Scientists from Forschungszentrum Juelich have developed the first complete and compact design for an artificial photosynthesis facility. This is a decisive step towards applying the technology. The concept is flexible both with respect to the materials used and also the size of the system. The researchers have now published their findings in the journal Nature Communications.
In future, sun and wind will supply the lion’s share of our energy. The fluctuating nature of these renewable energy sources means that current research is focusing more intensively on efficient storage technologies. Like the energy sources themselves, these technologies should be environmentally friendly and affordable. This trend is particularly apparent in research on direct photoelectrochemical water splitting, that is to say artificial photosynthesis employing a combination of solar cell and electrolyser. In this way, solar energy can be directly converted into the universal storage medium of hydrogen. This process was first investigated in the 1970s, but has only begun to attract increasing attention in recent years. As yet, research has focused on materials science for new absorber materials and catalysts to further improve efficiency.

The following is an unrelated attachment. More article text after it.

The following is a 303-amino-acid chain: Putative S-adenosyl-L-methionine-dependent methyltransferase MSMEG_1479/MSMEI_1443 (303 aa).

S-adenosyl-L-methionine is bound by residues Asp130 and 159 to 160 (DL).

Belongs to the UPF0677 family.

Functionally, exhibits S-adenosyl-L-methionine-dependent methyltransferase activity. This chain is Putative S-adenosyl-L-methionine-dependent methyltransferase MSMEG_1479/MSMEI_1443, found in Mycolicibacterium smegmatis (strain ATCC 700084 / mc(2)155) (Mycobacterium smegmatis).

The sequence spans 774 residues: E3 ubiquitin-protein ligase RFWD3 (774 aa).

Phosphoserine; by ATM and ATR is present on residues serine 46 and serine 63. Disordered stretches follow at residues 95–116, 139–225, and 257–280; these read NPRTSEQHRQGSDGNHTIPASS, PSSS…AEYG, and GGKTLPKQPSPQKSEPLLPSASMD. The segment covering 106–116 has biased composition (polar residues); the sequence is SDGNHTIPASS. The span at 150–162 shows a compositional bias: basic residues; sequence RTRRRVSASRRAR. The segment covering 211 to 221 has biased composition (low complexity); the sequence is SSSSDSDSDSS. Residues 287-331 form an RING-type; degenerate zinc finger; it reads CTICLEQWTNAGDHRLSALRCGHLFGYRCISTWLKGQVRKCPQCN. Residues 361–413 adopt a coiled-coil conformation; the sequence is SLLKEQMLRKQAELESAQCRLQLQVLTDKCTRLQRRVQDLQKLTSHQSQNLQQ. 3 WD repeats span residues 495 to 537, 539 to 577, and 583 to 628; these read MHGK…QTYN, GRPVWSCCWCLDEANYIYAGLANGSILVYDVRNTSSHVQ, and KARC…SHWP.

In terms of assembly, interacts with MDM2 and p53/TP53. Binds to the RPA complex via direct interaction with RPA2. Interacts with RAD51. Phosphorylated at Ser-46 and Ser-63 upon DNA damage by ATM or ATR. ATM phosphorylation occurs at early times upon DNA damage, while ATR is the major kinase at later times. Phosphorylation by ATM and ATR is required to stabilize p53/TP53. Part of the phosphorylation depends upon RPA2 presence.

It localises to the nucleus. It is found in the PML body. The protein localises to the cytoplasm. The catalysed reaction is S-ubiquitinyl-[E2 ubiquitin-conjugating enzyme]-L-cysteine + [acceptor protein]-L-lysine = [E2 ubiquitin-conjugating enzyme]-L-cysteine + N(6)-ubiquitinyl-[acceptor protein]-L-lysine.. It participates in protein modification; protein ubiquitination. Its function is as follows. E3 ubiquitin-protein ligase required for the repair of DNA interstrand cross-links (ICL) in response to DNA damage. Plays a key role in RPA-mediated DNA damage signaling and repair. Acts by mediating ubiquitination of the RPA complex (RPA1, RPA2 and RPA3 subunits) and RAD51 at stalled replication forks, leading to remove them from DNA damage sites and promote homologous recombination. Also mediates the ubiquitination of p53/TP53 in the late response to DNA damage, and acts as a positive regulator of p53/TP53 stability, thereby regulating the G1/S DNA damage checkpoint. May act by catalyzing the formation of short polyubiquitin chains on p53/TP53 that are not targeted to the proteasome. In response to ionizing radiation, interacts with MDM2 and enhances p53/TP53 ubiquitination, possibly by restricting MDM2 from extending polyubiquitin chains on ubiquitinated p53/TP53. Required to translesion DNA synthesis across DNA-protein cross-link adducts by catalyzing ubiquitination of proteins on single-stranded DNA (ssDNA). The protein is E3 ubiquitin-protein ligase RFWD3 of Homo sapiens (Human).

Juelich solar cell researchers Jan-Philipp Becker and Bugra Turan, however, are concentrating on an aspect that has so far largely been neglected: a realistic design that can take this technology from the scientists’ laboratories and put it into practical applications. “To date, photoelectrochemical water splitting has only ever been tested on a laboratory scale,” explains Burga Turan. “The individual components and materials have been improved, but nobody has actually tried to achieve a real application.”
Read more at: http://phys.org/news/2016-09-artificial-photosynthesis-photoelectrochemical.html#jCp